US-led coalition says Syria withdrawal has begun

In this file photo taken on December 30, 2018 a convoy of US military vehicles rides in Syria's northern city of Manbij. (AFP)
Updated 11 January 2019
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US-led coalition says Syria withdrawal has begun

  • The US-led military coalition in Syria has begun pulling out troops
  • Trump said he had ordered the withdrawal of all US forces in Syria, which are believed to number around 2,000

WASHINGTON: The US-led military coalition in Syria has begun pulling out troops, a spokesman said on Friday without elaborating on locations or timetables.
"CJTF-OIR has begun the process of our deliberate withdrawal from Syria," spokesman Colonel Sean Ryan told AFP in a statement, referring to the US-led anti-extremist force.
"Out of concern for operational security, we will not discuss specific timelines, locations or troops movements," he said.

The Syrian Observatory for Human Rights reported that the coalition had started scaling down its presence at Rmeilan airfield in the notheastern province of Hasakeh.
"On Thursday, some American forces withdrew from the Rmeilan military base in Hasakeh province," Rami Abdel Rahman, the head of the Britain-based monitoring organisation, said.
"This is the first such pullout of American forces since the US president's announcement" of a full troop withdrawal from Syria last month, he said.
On December 19, Trump said he had ordered the withdrawal of all US forces in Syria, which are believed to number around 2,000.
His announcement, which came after a phone call with Turkish President Recep Tayyip Erdogan, was criticised even within his own camp and is already having major repercussions on the nearly eight-year-old conflict.

US National Security Adviser John Bolton said on Friday talks between the US military and its Turkish counterparts on the Kurds and Syria will continue next week, in the hopes of producing results both countries accept.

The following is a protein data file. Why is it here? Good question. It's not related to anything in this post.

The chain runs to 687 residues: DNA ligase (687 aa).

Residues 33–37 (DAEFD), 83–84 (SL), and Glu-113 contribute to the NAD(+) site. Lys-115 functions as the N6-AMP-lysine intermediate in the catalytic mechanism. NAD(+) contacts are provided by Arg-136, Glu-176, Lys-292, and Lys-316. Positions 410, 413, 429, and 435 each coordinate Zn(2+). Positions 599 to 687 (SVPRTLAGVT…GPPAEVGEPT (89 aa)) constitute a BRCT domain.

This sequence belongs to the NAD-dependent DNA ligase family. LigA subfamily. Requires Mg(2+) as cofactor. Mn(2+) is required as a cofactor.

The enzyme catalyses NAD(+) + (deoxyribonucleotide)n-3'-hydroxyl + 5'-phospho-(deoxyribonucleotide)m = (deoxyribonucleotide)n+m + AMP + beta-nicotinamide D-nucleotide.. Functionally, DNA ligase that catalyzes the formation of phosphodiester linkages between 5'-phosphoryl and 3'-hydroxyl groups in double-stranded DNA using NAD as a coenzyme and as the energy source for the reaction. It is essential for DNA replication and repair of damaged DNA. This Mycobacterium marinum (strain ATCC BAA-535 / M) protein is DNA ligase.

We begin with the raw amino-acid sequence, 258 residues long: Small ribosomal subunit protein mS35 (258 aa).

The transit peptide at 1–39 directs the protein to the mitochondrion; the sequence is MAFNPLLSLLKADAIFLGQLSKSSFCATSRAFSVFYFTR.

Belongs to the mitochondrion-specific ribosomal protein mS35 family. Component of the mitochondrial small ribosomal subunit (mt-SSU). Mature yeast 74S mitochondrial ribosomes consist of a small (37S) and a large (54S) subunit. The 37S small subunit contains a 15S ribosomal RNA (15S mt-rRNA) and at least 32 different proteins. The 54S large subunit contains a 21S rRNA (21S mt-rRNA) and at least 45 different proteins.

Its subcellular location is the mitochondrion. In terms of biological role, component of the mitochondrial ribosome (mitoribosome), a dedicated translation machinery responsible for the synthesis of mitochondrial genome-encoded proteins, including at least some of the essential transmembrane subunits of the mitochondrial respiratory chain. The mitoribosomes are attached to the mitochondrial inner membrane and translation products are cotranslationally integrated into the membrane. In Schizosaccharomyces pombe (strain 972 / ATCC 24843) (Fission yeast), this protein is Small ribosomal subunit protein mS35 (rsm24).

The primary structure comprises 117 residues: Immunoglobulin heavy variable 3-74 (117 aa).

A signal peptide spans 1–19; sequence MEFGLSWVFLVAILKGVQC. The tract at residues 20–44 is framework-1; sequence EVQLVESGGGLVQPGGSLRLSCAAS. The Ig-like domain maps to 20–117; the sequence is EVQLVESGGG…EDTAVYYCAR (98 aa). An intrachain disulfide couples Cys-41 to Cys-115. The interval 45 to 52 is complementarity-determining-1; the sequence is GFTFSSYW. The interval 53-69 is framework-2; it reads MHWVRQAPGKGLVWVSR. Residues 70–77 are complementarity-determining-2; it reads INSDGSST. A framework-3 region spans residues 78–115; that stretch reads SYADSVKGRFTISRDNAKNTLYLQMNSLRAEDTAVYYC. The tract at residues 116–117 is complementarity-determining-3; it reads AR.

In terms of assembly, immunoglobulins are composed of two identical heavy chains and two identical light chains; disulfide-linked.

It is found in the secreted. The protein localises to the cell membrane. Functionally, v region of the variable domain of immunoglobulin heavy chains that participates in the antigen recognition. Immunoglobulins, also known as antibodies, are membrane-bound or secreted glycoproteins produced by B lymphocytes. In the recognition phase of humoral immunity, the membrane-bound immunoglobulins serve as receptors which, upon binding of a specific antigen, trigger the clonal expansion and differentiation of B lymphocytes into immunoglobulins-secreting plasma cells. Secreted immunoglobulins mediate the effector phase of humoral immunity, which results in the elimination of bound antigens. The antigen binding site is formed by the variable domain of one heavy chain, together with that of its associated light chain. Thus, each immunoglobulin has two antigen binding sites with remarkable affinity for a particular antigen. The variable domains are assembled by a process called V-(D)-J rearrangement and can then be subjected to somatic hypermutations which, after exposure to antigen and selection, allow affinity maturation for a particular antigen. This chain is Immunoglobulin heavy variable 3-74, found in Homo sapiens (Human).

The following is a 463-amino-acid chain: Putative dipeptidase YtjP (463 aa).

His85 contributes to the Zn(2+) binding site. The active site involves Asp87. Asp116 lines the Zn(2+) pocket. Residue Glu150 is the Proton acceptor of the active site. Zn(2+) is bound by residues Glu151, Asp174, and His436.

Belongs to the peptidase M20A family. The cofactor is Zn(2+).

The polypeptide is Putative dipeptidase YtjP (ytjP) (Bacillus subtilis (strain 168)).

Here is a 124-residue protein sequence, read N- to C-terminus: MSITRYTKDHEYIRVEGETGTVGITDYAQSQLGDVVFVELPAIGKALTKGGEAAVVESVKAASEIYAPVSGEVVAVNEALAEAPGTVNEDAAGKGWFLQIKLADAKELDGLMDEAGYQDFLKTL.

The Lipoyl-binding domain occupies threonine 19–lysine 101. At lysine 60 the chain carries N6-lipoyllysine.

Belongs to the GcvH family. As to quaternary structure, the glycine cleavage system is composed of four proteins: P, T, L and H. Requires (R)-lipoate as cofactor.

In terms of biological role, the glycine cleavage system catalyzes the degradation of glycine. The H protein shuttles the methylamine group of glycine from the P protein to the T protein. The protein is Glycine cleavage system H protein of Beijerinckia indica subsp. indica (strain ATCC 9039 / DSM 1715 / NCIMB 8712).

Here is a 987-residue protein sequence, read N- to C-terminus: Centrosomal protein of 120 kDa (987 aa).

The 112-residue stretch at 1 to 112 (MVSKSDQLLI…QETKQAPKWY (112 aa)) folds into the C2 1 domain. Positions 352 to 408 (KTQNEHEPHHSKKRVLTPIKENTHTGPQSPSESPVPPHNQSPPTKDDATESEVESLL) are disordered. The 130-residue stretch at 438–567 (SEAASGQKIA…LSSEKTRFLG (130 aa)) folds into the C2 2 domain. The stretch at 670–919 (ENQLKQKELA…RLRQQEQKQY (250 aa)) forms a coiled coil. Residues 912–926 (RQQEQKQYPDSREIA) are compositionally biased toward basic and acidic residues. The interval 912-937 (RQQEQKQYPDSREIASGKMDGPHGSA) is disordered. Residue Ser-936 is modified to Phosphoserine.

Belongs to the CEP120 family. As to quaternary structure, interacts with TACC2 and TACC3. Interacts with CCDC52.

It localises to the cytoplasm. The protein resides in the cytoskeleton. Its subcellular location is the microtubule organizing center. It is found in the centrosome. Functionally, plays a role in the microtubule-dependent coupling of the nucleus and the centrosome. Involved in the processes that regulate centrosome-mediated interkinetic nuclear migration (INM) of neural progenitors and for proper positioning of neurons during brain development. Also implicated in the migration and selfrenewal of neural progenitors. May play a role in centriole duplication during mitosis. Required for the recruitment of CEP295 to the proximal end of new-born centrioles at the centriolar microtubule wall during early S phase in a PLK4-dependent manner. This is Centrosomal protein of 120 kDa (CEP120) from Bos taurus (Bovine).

Bolton, in a radio interview, said he, President Donald Trump, and Secretary of State Mike Pompeo understood Turkey had committed "not to harm the Kurds who had fought with us against ISIS."
Bolton had suggested on Tuesday that protecting Washington's Kurdish allies would be a pre-condition of the US withdrawal troops from Syria, which began earlier on Friday. That drew a rebuke from Turkish President Tayyip Erdogan, who called his comments "a serious mistake."
"What we’re still pursuing in these military-to-military conversations are assurances and protocols and procedures so that everybody feels comfortable with how this is going to happen. And we’re hoping those discussions, which will continue next week, will produce results that are acceptable on both sides," he said in an interview with Hugh Hewitt, according to a transcript.

 


Security tops agenda as Iraqi PM visits Egypt in first foreign trip

Updated 23 March 2019
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Security tops agenda as Iraqi PM visits Egypt in first foreign trip

  • After meeting Egyptian President Abdel Fattah El-Sisi, Abdul Mahdi highlighted “the importance of drying up the sources of terrorism”
  • The visit to Egypt is Abdul Mahdi’s first trip abroad since taking office in October

CAIRO: Iraqi Prime Minister Adel Abdul Mahdi sought Egypt’s support for efforts to tackle extremist militants in the region during a visit to Cairo on Saturday, his first trip abroad since taking office in October.
After meeting Egyptian President Abdel Fattah El-Sisi, Abdul Mahdi highlighted “the importance of drying up the sources of terrorism” and said “cooperation between Egypt and Iraq will be essential for this matter,” according to an official statement.
His comments came as US-backed forces said they had captured Daesh’s last shred of territory in eastern Syria at Baghouz, ending its territorial rule over a self-proclaimed caliphate straddling Syria and Iraq after years of fighting.
Though the defeat ends the group’s grip over the extremist quasi-state that it declared in 2014, it remains a threat.
Some Daesh fighters still hold out in Syria’s remote central desert and in Iraqi cities they have slipped into the shadows, staging sudden shootings or kidnappings and awaiting a chance to rise again.
The United States thinks the group’s leader, Abu Bakr Al-Baghdadi, is in Iraq.
Defeating militants in Egypt’s Sinai Peninsula and restoring security after years of unrest has been a key promise of El-Sisi, the general-turned-president who came to power a year after the military overthrew Islamist President Mohammed Mursi in 2013.
Egypt has fought an insurgency waged by a Daesh affiliate in North Sinai since 2013. Hundreds of members of the security forces have been killed.